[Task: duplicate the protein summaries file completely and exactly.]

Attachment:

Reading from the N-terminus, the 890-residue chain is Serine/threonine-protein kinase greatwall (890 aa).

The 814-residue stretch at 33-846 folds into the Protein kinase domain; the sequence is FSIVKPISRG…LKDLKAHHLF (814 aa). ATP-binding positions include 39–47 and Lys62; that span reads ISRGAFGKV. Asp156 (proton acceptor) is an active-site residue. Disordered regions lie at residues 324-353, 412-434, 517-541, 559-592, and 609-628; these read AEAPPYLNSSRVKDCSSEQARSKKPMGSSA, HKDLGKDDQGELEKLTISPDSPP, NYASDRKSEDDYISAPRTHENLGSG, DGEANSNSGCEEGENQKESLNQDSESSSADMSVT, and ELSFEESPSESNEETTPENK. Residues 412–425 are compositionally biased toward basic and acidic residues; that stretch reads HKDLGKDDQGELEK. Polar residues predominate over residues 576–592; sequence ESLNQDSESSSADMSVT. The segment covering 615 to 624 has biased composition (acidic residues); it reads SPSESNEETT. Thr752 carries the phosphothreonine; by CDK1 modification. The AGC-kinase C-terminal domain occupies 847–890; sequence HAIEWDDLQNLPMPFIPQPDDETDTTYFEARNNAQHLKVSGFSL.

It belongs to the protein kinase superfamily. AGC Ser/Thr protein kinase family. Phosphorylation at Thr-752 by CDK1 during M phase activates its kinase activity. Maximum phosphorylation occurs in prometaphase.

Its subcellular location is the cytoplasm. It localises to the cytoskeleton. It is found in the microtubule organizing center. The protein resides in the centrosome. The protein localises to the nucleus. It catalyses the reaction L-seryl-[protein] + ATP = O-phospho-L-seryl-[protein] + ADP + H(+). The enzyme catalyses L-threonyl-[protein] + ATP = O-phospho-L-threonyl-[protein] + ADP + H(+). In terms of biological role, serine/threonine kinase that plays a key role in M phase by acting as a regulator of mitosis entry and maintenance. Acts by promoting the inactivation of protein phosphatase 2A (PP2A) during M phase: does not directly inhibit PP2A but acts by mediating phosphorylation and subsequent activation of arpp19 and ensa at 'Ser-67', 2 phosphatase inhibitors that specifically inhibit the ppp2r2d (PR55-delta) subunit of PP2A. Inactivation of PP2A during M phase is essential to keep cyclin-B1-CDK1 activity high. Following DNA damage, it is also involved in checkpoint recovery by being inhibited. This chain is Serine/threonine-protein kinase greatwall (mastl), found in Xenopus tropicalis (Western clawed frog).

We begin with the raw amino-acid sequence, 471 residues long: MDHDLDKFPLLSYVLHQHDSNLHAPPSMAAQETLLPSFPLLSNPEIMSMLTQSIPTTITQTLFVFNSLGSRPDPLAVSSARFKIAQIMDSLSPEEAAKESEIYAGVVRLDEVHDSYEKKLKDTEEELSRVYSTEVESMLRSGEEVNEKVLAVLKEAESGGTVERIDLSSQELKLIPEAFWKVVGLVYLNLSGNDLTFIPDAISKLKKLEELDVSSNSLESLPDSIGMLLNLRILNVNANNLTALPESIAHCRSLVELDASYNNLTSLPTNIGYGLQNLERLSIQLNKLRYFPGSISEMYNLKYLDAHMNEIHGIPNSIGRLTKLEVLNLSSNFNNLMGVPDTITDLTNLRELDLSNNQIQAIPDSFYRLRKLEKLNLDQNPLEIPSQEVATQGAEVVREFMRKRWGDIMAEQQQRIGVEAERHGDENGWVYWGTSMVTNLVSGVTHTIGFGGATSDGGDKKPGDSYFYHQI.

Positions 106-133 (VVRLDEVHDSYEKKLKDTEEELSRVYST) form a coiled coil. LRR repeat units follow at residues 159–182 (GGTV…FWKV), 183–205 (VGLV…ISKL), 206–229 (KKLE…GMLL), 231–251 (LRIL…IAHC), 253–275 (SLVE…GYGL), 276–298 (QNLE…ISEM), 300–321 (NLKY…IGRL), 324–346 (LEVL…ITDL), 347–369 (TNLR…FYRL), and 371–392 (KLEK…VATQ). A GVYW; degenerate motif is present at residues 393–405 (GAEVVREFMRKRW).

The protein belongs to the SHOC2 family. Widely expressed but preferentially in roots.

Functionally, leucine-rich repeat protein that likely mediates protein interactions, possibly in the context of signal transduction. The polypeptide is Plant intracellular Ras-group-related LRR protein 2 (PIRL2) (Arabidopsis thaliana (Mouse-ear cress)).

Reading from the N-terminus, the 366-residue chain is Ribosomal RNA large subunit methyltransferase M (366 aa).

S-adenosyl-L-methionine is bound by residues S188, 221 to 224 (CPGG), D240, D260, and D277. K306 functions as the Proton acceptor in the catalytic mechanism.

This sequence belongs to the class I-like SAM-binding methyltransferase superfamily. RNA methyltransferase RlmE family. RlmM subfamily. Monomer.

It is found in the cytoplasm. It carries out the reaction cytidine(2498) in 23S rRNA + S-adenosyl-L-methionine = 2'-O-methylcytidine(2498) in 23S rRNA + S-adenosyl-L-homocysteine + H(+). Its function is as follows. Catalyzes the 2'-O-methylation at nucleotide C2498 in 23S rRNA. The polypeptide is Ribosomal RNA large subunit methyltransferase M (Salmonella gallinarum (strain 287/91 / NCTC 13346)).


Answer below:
Reading from the N-terminus, the 890-residue chain is Serine/threonine-protein kinase greatwall (890 aa).

The 814-residue stretch at 33-846 folds into the Protein kinase domain; the sequence is FSIVKPISRG…LKDLKAHHLF (814 aa). ATP-binding positions include 39–47 and Lys62; that span reads ISRGAFGKV. Asp156 (proton acceptor) is an active-site residue. Disordered regions lie at residues 324-353, 412-434, 517-541, 559-592, and 609-628; these read AEAPPYLNSSRVKDCSSEQARSKKPMGSSA, HKDLGKDDQGELEKLTISPDSPP, NYASDRKSEDDYISAPRTHENLGSG, DGEANSNSGCEEGENQKESLNQDSESSSADMSVT, and ELSFEESPSESNEETTPENK. Residues 412–425 are compositionally biased toward basic and acidic residues; that stretch reads HKDLGKDDQGELEK. Polar residues predominate over residues 576–592; sequence ESLNQDSESSSADMSVT. The segment covering 615 to 624 has biased composition (acidic residues); it reads SPSESNEETT. Thr752 carries the phosphothreonine; by CDK1 modification. The AGC-kinase C-terminal domain occupies 847–890; sequence HAIEWDDLQNLPMPFIPQPDDETDTTYFEARNNAQHLKVSGFSL.

It belongs to the protein kinase superfamily. AGC Ser/Thr protein kinase family. Phosphorylation at Thr-752 by CDK1 during M phase activates its kinase activity. Maximum phosphorylation occurs in prometaphase.

Its subcellular location is the cytoplasm. It localises to the cytoskeleton. It is found in the microtubule organizing center. The protein resides in the centrosome. The protein localises to the nucleus. It catalyses the reaction L-seryl-[protein] + ATP = O-phospho-L-seryl-[protein] + ADP + H(+). The enzyme catalyses L-threonyl-[protein] + ATP = O-phospho-L-threonyl-[protein] + ADP + H(+). In terms of biological role, serine/threonine kinase that plays a key role in M phase by acting as a regulator of mitosis entry and maintenance. Acts by promoting the inactivation of protein phosphatase 2A (PP2A) during M phase: does not directly inhibit PP2A but acts by mediating phosphorylation and subsequent activation of arpp19 and ensa at 'Ser-67', 2 phosphatase inhibitors that specifically inhibit the ppp2r2d (PR55-delta) subunit of PP2A. Inactivation of PP2A during M phase is essential to keep cyclin-B1-CDK1 activity high. Following DNA damage, it is also involved in checkpoint recovery by being inhibited. This chain is Serine/threonine-protein kinase greatwall (mastl), found in Xenopus tropicalis (Western clawed frog).

We begin with the raw amino-acid sequence, 471 residues long: MDHDLDKFPLLSYVLHQHDSNLHAPPSMAAQETLLPSFPLLSNPEIMSMLTQSIPTTITQTLFVFNSLGSRPDPLAVSSARFKIAQIMDSLSPEEAAKESEIYAGVVRLDEVHDSYEKKLKDTEEELSRVYSTEVESMLRSGEEVNEKVLAVLKEAESGGTVERIDLSSQELKLIPEAFWKVVGLVYLNLSGNDLTFIPDAISKLKKLEELDVSSNSLESLPDSIGMLLNLRILNVNANNLTALPESIAHCRSLVELDASYNNLTSLPTNIGYGLQNLERLSIQLNKLRYFPGSISEMYNLKYLDAHMNEIHGIPNSIGRLTKLEVLNLSSNFNNLMGVPDTITDLTNLRELDLSNNQIQAIPDSFYRLRKLEKLNLDQNPLEIPSQEVATQGAEVVREFMRKRWGDIMAEQQQRIGVEAERHGDENGWVYWGTSMVTNLVSGVTHTIGFGGATSDGGDKKPGDSYFYHQI.

Positions 106-133 (VVRLDEVHDSYEKKLKDTEEELSRVYST) form a coiled coil. LRR repeat units follow at residues 159–182 (GGTV…FWKV), 183–205 (VGLV…ISKL), 206–229 (KKLE…GMLL), 231–251 (LRIL…IAHC), 253–275 (SLVE…GYGL), 276–298 (QNLE…ISEM), 300–321 (NLKY…IGRL), 324–346 (LEVL…ITDL), 347–369 (TNLR…FYRL), and 371–392 (KLEK…VATQ). A GVYW; degenerate motif is present at residues 393–405 (GAEVVREFMRKRW).

The protein belongs to the SHOC2 family. Widely expressed but preferentially in roots.

Functionally, leucine-rich repeat protein that likely mediates protein interactions, possibly in the context of signal transduction. The polypeptide is Plant intracellular Ras-group-related LRR protein 2 (PIRL2) (Arabidopsis thaliana (Mouse-ear cress)).

Reading from the N-terminus, the 366-residue chain is Ribosomal RNA large subunit methyltransferase M (366 aa).

S-adenosyl-L-methionine is bound by residues S188, 221 to 224 (CPGG), D240, D260, and D277. K306 functions as the Proton acceptor in the catalytic mechanism.

This sequence belongs to the class I-like SAM-binding methyltransferase superfamily. RNA methyltransferase RlmE family. RlmM subfamily. Monomer.

It is found in the cytoplasm. It carries out the reaction cytidine(2498) in 23S rRNA + S-adenosyl-L-methionine = 2'-O-methylcytidine(2498) in 23S rRNA + S-adenosyl-L-homocysteine + H(+). Its function is as follows. Catalyzes the 2'-O-methylation at nucleotide C2498 in 23S rRNA. The polypeptide is Ribosomal RNA large subunit methyltransferase M (Salmonella gallinarum (strain 287/91 / NCTC 13346)).